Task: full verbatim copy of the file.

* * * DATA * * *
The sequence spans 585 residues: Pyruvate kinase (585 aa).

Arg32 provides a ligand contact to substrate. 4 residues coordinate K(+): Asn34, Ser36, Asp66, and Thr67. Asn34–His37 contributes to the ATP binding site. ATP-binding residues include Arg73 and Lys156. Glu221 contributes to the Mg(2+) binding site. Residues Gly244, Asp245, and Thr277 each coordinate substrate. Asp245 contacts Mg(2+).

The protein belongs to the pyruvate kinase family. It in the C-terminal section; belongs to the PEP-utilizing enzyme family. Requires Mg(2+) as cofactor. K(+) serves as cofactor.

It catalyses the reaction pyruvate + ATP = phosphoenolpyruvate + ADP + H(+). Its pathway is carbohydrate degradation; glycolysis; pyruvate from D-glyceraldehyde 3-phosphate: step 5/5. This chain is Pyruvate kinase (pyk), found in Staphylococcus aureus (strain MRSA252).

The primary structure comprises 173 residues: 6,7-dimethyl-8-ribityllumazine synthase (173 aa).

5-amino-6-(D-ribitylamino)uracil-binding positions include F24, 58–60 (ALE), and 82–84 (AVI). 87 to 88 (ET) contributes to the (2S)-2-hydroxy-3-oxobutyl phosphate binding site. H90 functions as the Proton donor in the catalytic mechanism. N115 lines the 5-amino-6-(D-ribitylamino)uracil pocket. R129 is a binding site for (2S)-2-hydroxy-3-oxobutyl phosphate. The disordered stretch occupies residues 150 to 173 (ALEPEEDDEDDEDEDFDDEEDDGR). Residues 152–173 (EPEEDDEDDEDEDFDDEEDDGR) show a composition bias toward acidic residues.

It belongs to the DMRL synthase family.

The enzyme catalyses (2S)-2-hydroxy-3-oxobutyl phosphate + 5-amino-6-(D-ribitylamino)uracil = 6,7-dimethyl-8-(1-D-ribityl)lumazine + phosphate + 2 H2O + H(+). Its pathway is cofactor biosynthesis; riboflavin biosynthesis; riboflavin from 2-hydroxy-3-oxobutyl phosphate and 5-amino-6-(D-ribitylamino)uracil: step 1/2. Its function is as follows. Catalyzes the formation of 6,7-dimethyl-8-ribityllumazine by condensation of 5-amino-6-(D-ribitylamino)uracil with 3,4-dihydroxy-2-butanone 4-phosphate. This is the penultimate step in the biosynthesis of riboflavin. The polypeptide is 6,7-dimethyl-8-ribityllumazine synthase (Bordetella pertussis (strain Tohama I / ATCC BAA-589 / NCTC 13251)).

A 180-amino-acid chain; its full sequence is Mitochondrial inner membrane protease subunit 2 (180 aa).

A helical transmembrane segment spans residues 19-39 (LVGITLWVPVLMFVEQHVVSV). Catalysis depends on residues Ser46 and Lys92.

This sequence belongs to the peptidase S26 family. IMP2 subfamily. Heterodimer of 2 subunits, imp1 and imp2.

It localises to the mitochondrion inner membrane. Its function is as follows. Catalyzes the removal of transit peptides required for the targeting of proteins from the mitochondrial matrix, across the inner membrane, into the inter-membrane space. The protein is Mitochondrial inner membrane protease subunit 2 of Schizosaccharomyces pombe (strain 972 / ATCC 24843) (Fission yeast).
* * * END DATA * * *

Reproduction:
The sequence spans 585 residues: Pyruvate kinase (585 aa).

Arg32 provides a ligand contact to substrate. 4 residues coordinate K(+): Asn34, Ser36, Asp66, and Thr67. Asn34–His37 contributes to the ATP binding site. ATP-binding residues include Arg73 and Lys156. Glu221 contributes to the Mg(2+) binding site. Residues Gly244, Asp245, and Thr277 each coordinate substrate. Asp245 contacts Mg(2+).

The protein belongs to the pyruvate kinase family. It in the C-terminal section; belongs to the PEP-utilizing enzyme family. Requires Mg(2+) as cofactor. K(+) serves as cofactor.

It catalyses the reaction pyruvate + ATP = phosphoenolpyruvate + ADP + H(+). Its pathway is carbohydrate degradation; glycolysis; pyruvate from D-glyceraldehyde 3-phosphate: step 5/5. This chain is Pyruvate kinase (pyk), found in Staphylococcus aureus (strain MRSA252).

The primary structure comprises 173 residues: 6,7-dimethyl-8-ribityllumazine synthase (173 aa).

5-amino-6-(D-ribitylamino)uracil-binding positions include F24, 58–60 (ALE), and 82–84 (AVI). 87 to 88 (ET) contributes to the (2S)-2-hydroxy-3-oxobutyl phosphate binding site. H90 functions as the Proton donor in the catalytic mechanism. N115 lines the 5-amino-6-(D-ribitylamino)uracil pocket. R129 is a binding site for (2S)-2-hydroxy-3-oxobutyl phosphate. The disordered stretch occupies residues 150 to 173 (ALEPEEDDEDDEDEDFDDEEDDGR). Residues 152–173 (EPEEDDEDDEDEDFDDEEDDGR) show a composition bias toward acidic residues.

It belongs to the DMRL synthase family.

The enzyme catalyses (2S)-2-hydroxy-3-oxobutyl phosphate + 5-amino-6-(D-ribitylamino)uracil = 6,7-dimethyl-8-(1-D-ribityl)lumazine + phosphate + 2 H2O + H(+). Its pathway is cofactor biosynthesis; riboflavin biosynthesis; riboflavin from 2-hydroxy-3-oxobutyl phosphate and 5-amino-6-(D-ribitylamino)uracil: step 1/2. Its function is as follows. Catalyzes the formation of 6,7-dimethyl-8-ribityllumazine by condensation of 5-amino-6-(D-ribitylamino)uracil with 3,4-dihydroxy-2-butanone 4-phosphate. This is the penultimate step in the biosynthesis of riboflavin. The polypeptide is 6,7-dimethyl-8-ribityllumazine synthase (Bordetella pertussis (strain Tohama I / ATCC BAA-589 / NCTC 13251)).

A 180-amino-acid chain; its full sequence is Mitochondrial inner membrane protease subunit 2 (180 aa).

A helical transmembrane segment spans residues 19-39 (LVGITLWVPVLMFVEQHVVSV). Catalysis depends on residues Ser46 and Lys92.

This sequence belongs to the peptidase S26 family. IMP2 subfamily. Heterodimer of 2 subunits, imp1 and imp2.

It localises to the mitochondrion inner membrane. Its function is as follows. Catalyzes the removal of transit peptides required for the targeting of proteins from the mitochondrial matrix, across the inner membrane, into the inter-membrane space. The protein is Mitochondrial inner membrane protease subunit 2 of Schizosaccharomyces pombe (strain 972 / ATCC 24843) (Fission yeast).